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ds on which the order has been made and shall afford him the earliest opportunity of making a representation against the order." Section 3, sub-section of the COFEPOSA Act provides as under: "For the purposes of clause (5) of Article 22 of the Constitution, the communication to a person detained in pursuance of a detention order, of the grounds on which the order has been made shall be made, as soon as may be, after the detention, but ordinarily not later than five days and in exceptio .....

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gwith the grounds of detention or in any event not later than five days and in exceptional circumstances and for reasons to be recorded in writing, not later than fifteen days from the date of detention. If this requirement of clause (5) of Article 22 read with section 3, sub-section (3) is not satisfied the continued detention of the detenu would be illegal and void." 25. As per the provisions of Section 5A of the COFEPOSA, the grounds of detention are separable. Section 5A of COFEPOSA is .....

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nnected or not proximately connected with such person, or (v) invalid for any other reason whatsoever, and it is not therefore possible to hold that the Government or officer making such order would have been satisfied as provided in subsection (1) of section 3 with reference to the remaining ground or grounds and made the order of detention; (b) The Government or office making the order of detention shall be deemed to have made the order of detention under the said sub-section (1) after being s .....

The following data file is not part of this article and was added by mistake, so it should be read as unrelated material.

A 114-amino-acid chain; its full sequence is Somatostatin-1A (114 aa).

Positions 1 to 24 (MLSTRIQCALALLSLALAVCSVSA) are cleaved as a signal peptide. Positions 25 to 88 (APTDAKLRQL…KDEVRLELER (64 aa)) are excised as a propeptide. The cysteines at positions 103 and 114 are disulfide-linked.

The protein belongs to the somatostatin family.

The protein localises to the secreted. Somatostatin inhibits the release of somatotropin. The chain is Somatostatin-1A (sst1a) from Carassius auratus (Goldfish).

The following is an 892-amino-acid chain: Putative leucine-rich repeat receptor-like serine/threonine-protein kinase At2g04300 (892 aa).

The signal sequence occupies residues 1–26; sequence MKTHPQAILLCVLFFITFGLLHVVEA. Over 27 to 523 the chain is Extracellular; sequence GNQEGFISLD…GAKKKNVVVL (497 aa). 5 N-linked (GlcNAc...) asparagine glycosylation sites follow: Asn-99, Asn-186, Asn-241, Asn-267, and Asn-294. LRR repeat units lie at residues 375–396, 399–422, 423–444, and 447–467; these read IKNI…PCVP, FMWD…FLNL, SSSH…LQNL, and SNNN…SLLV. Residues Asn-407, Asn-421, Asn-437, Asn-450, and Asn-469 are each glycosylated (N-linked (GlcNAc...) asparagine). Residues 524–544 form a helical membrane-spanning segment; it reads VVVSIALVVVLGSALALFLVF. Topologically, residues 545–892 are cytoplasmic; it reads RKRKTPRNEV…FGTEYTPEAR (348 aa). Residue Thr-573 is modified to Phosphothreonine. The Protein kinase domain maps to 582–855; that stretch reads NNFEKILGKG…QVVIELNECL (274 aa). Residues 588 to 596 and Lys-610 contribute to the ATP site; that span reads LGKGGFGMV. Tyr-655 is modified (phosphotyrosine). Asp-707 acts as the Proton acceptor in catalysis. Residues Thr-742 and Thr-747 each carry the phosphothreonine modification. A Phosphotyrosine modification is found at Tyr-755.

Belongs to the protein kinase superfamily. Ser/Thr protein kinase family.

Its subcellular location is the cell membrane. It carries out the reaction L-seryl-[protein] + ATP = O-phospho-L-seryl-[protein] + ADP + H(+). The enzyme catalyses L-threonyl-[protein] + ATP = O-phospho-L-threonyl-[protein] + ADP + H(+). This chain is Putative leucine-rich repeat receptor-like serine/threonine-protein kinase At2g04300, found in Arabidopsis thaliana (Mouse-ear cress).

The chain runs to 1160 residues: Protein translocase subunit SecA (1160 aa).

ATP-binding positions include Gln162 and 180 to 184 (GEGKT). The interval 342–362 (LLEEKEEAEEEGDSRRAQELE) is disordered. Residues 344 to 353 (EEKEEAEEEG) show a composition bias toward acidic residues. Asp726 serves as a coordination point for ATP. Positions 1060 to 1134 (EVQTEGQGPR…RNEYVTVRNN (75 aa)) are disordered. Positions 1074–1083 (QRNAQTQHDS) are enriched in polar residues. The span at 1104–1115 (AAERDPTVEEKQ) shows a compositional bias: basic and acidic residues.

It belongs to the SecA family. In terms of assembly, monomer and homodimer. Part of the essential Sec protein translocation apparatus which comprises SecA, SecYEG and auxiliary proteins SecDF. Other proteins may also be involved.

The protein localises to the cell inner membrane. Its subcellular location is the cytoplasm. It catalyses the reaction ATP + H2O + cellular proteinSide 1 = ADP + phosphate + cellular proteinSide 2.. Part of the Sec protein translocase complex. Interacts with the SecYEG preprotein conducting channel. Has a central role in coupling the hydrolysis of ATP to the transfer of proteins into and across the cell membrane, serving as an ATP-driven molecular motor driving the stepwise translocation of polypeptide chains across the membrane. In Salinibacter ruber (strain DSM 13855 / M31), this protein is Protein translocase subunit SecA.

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cused Manjunath, although was not supplied to the detenue along with the relied upon documents, RUD 32 i.e. bail application No.551/2015 within the prescribed time, but it was supplied on 02.06.2015 and this would not vitiate the detention order as it had been filed before the filing of the representation by the detenue. More the reason, the bail application of co-accused Manjunath is not the ground for detention of the detenue. The Hon‟ble Supreme Court in the case of Attorney General for .....

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vant or unconnected. That the second part is merely a continuation of and consequential to the first part is evident from the connecting words "and accordingly". The second part goes further and says that the order of detention must be deemed to have been made on being satisfied with the remaining good ground or grounds, as the case may be. Both the parts are joined by the word "and". 48. In short, the principle appears to be this: Though ordinarily one act may not be held su .....

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opper wires in huge quantity and removal of railway fish- plates were held sufficient. Similarly, where the person tried to export huge amount of Indian currency to a foreign country in a planned and premeditated manner, it was held that such single act warrants an inference that he will repeat his activity in future and, therefore, his detention is necessary to prevent him from indulging in such prejudicial activity. If one looks at the acts the COFEPOSA is designed to prevent, they are all eit .....